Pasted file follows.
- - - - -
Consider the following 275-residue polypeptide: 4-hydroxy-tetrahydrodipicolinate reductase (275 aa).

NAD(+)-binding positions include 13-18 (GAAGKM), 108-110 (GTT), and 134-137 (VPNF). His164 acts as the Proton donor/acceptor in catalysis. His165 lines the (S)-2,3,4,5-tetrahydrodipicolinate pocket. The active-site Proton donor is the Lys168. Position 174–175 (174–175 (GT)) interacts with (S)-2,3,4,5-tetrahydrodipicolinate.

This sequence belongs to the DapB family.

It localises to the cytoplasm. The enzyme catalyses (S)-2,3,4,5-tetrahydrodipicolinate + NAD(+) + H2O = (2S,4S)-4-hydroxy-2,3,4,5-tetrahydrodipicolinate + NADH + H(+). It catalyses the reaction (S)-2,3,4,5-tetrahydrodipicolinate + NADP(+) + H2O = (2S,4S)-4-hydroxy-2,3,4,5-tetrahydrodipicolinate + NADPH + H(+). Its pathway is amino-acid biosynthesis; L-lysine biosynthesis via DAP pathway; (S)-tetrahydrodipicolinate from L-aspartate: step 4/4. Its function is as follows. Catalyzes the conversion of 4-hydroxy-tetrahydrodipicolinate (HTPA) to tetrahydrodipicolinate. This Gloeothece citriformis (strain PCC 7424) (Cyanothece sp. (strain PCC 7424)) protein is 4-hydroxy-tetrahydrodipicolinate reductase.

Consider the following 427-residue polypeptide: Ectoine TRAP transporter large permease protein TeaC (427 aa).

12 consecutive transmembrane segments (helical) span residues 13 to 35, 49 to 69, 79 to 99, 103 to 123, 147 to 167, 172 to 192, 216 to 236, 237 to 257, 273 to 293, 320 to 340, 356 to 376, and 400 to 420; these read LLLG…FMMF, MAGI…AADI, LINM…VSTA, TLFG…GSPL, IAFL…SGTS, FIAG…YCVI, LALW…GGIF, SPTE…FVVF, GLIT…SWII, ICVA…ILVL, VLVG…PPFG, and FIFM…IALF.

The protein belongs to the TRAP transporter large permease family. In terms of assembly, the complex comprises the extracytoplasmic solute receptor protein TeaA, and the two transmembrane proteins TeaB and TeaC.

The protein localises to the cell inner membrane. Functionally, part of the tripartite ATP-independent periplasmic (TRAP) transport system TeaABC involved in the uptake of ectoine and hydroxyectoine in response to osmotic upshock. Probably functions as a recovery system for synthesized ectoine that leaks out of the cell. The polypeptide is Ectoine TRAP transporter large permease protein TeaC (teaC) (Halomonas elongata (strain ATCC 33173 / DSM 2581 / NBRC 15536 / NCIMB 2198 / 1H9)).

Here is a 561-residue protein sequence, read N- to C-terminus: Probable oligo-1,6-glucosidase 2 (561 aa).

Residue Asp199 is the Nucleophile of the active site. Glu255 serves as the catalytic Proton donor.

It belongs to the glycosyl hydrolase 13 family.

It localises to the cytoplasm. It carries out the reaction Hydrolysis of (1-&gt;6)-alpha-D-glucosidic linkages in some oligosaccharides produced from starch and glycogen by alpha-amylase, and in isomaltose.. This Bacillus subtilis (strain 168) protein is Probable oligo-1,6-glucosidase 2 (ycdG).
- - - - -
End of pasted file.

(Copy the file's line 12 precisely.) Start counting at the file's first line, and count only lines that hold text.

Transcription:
It localises to the cytoplasm. It carries out the reaction Hydrolysis of (1-&gt;6)-alpha-D-glucosidic linkages in some oligosaccharides produced from starch and glycogen by alpha-amylase, and in isomaltose.. This Bacillus subtilis (strain 168) protein is Probable oligo-1,6-glucosidase 2 (ycdG).